Get Information about DUI Tests in Utah

Generally, an officer will charge you with a DUI in Utah only if one or more of several different tests were administered which show that you had a Blood Alcohol Content of at least .08 grams or otherwise had a measurable amount of alcohol, drugs, or an otherwise controlled substance in your body.

There are a number of different DUI tests in Utah.
The HGN test

So what are the DUI tests in Utah? The tests most commonly given to those accused of DUIs in Utah are chemical tests such as a Blood, Urine, Oral Fluids or Breath Test, or a Field Sobriety Test, which itself consists of several standardized and non-standardized tests.  These tests are administered by officers who are trained and who must keep up their training in order to qualify to administer such tests.

Breathalyzer

There are essentially two types of breath tests to determine someone’s breath alcohol concentration, one which is not so reliable and another which is a little more reliable.

The Portable Breath Test is given by an officer to help the officer determine if the driver’s breath alcohol concentration is sufficient to give him the probable cause to arrest the driver for DUI and then administer an Evidentiary Breath Test. Portable Breath Tests are not very reliable and their results are rarely admitted in court.

If the results of the Portable Breath Test show that the driver has been drinking, the officer will then ask the driver to submit to a subsequent Blood, Urine, Oral Fluids [link to Blood, Urine, and Oral Fluids Test page], or second Breath Test. If you refuse the officer’s request to take a subsequent breath test you may have your driver’s license suspended for 18 months.

The second breath test that will be administered will take place after you have been taken into custody to the police station. It is called the Evidentiary Breath Test, the results of which the state will rely on to prosecute your DUI offense. The Evidentiary Breath Test is carried out by your breathing into one of two machines, the Intoxilyzer 5000 or the Intoxilyzer 8000.

Officers who administer the breath test via the Intoxilyzer machine must be certified to do so, and must keep their certification current by recertifying each time the certification lapses.

Blood, Urine, or Oral Fluids Test

The blood test is typically the most reliable of the chemical tests, but it must be administered by a physician, registered nurse, nurse practitioner or someone else who is authorized by Utah’s Department of Health Organization.

The urine and oral fluids tests are not subject to the same limitations as the blood best, but they are still subject to certain standards that if not met can negate their results.

Field Sobriety Tests

A non-chemical test that is most often administered by trained officers is the Field Sobriety Test.  The Field Sobriety Test is performed in most states in one way or another and it consists of a number of sub-parts.  The National Highway Traffic and Safety Administration has approved of some of these tests which are now referred to as Standardized Field Sobriety Tests, which include:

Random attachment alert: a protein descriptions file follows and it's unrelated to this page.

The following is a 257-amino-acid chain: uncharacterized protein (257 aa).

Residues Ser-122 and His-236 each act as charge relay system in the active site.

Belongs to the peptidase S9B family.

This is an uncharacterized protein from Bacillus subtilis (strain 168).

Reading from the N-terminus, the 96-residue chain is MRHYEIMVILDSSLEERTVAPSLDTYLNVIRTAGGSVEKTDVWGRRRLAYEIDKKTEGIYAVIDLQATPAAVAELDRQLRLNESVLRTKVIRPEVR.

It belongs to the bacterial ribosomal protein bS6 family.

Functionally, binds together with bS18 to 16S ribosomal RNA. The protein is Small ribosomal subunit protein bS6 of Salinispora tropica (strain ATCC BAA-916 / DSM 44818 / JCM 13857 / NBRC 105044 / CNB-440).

• The one-legged stand test.
    • The walk and turn test.
  • The HGN (Horizontal Gaze Nystagmus) test.

The Non-Standardized Field Sobriety Tests includes having the driver:

  • Stand with his feet together while tipping his head back.
  • Watch the officer raise his fingers and then telling the officer how many fingers he raised.
  • Say the alphabet.
  • Count numbers backwards.
  • Stand with his feet together, while tipping the head back, and holding arms out parallel with the street.
  • Close his eyes and touching his nose with his finger.
  • Pat his hand with the palm and back of the other hand.

If you are pulled over by an officer and he requests that you take a Field Sobriety Test you should be aware that there is nothing that legally obligates you to take such a test, and there is nothing the officer can do to you for simply declining the Field Sobriety Test.  Sure, he still might arrest you, but without evidence the state’s case for DUI fails.

Field Sobriety Tests are extremely important to the state’s case against you because it can establish the necessary probable cause for the officer to arrest and charge you with a DUI.  Don’t make the state’s job any easier by voluntarily doing these tests.

For more information about field sobriety tests, click here.


The Tests Are Not Bullet Proof

The results of the test are generally the most important part of a prosecution’s case and you will need an experienced and aggressive attorney to poke holes in the test process, equipment, and results.

If you submitted to chemical testing or a Field Sobriety Test and have been charged with driving under the influence of alcohol or drugs, contact us at 801.413.1753 today and Get Protected!

Free Consultation

Call Salcido Law Firm Monday through Saturday during any time of the day or night and we will give you a free consultation to discuss your case.  Or, if you prefer, email us and we will get back to you right away. We are well versed in the intricacies of the different DUI tests in Utah.